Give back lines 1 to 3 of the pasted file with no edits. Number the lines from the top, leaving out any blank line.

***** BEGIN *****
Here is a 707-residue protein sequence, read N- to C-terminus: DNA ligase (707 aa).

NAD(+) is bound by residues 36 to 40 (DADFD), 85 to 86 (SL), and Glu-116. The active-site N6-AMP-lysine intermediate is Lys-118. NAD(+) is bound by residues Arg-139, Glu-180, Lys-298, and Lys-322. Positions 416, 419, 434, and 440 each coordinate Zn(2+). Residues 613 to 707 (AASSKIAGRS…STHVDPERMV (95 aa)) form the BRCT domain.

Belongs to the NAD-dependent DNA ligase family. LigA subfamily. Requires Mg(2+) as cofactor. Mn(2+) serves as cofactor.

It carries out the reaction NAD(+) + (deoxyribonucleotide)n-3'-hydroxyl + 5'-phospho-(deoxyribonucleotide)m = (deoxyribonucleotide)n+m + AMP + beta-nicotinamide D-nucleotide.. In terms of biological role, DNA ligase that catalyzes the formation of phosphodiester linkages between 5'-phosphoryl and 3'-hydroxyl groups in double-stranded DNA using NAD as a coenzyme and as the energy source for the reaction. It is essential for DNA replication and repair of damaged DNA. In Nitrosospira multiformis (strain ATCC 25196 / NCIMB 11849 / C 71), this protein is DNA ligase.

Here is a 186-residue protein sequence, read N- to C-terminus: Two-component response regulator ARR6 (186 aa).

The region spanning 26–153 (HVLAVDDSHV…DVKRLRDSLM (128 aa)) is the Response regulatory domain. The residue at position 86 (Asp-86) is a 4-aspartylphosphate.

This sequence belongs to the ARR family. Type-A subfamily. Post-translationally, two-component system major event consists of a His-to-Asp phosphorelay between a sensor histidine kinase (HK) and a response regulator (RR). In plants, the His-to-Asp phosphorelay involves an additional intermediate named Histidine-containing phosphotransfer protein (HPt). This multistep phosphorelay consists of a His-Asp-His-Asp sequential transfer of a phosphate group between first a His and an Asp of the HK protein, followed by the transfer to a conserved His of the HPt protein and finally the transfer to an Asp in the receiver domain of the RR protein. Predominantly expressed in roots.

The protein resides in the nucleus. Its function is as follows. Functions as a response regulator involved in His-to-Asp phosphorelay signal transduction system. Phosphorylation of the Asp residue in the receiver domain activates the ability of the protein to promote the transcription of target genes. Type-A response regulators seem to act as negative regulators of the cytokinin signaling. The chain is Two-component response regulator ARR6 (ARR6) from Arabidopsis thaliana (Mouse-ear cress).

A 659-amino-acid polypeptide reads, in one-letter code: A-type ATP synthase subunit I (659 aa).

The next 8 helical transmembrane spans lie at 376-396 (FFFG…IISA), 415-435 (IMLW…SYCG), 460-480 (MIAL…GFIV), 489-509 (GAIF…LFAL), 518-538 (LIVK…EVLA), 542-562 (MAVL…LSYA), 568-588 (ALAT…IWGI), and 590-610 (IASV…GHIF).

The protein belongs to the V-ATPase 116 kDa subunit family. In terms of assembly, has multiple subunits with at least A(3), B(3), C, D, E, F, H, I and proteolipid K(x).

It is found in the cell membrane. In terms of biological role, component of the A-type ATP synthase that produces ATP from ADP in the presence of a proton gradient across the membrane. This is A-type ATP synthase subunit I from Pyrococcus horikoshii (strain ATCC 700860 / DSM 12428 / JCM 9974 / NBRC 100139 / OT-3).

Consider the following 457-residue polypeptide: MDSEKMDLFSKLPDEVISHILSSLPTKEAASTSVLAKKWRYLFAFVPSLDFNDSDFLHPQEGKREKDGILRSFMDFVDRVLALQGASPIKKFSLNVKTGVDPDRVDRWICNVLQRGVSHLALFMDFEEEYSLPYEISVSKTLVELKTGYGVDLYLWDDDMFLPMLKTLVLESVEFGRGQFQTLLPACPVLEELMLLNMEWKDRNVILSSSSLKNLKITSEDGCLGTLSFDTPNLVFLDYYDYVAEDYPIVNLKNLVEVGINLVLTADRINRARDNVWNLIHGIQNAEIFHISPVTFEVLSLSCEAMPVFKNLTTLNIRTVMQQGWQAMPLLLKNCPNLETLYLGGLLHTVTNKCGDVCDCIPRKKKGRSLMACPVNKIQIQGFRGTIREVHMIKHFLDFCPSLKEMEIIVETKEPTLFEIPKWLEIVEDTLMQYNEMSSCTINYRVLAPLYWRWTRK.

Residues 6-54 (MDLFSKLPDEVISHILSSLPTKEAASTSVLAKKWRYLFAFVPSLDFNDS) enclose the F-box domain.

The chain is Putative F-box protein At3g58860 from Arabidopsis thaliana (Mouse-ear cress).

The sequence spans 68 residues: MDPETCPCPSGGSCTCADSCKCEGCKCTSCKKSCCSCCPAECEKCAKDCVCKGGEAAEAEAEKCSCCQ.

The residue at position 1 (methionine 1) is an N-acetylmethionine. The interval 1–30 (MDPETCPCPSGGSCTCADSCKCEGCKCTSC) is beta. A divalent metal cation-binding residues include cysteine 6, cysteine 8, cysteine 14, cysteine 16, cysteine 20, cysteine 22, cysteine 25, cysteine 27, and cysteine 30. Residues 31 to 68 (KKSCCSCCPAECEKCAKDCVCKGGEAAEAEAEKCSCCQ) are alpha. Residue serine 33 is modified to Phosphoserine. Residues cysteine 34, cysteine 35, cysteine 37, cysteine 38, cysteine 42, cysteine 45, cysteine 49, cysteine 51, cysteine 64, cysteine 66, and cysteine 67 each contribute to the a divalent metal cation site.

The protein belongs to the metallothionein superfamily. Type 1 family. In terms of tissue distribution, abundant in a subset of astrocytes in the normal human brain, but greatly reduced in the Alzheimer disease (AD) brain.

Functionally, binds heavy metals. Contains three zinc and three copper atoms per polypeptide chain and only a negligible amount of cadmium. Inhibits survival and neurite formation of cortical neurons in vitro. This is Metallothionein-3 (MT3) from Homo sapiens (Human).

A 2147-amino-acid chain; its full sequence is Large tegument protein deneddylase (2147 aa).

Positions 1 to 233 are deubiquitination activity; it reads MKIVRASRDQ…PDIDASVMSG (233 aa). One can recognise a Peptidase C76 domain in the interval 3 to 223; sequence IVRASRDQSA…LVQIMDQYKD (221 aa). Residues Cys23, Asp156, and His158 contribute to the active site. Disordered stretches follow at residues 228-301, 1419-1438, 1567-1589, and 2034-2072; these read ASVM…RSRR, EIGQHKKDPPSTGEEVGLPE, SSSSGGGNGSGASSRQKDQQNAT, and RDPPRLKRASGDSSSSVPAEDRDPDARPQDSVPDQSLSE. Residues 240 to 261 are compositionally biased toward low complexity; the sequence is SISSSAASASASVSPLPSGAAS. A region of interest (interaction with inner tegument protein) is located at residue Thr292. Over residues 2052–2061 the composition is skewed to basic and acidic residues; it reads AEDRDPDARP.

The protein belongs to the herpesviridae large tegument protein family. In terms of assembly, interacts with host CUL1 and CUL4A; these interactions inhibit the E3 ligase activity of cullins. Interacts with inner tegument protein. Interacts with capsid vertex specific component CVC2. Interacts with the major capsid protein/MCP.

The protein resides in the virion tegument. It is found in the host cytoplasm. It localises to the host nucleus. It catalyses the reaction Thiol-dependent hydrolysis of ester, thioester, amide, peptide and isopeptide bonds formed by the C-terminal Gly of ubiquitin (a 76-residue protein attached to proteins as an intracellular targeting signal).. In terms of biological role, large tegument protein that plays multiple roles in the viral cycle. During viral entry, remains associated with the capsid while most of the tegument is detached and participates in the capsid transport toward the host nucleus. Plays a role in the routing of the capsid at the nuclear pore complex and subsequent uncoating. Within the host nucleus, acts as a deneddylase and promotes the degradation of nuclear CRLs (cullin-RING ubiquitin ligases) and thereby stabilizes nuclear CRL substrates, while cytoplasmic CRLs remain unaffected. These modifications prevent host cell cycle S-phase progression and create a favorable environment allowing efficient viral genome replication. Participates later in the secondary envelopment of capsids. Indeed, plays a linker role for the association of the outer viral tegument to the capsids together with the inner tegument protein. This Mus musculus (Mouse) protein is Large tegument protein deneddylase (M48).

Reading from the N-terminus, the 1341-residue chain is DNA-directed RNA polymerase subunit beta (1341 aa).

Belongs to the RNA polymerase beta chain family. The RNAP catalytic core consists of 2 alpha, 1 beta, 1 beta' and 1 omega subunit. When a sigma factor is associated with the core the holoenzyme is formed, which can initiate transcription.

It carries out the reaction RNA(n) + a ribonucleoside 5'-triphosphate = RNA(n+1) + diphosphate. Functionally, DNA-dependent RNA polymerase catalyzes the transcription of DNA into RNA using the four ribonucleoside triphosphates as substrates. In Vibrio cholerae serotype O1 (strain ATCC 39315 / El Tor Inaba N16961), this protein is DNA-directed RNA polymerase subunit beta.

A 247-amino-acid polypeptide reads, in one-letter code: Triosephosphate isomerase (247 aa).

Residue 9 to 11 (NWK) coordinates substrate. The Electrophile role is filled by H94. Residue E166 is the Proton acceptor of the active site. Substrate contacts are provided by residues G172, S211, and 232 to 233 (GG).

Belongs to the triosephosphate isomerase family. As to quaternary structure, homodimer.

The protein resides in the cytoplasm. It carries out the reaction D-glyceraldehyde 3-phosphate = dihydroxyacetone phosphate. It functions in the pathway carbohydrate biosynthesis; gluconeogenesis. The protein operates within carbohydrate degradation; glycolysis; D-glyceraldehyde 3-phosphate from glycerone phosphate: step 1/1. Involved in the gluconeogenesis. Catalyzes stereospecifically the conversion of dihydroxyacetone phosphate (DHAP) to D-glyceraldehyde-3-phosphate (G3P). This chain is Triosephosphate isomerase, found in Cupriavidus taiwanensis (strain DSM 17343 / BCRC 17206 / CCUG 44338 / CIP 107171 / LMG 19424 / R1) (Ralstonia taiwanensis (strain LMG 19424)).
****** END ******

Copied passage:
Here is a 707-residue protein sequence, read N- to C-terminus: DNA ligase (707 aa).

NAD(+) is bound by residues 36 to 40 (DADFD), 85 to 86 (SL), and Glu-116. The active-site N6-AMP-lysine intermediate is Lys-118. NAD(+) is bound by residues Arg-139, Glu-180, Lys-298, and Lys-322. Positions 416, 419, 434, and 440 each coordinate Zn(2+). Residues 613 to 707 (AASSKIAGRS…STHVDPERMV (95 aa)) form the BRCT domain.

Belongs to the NAD-dependent DNA ligase family. LigA subfamily. Requires Mg(2+) as cofactor. Mn(2+) serves as cofactor.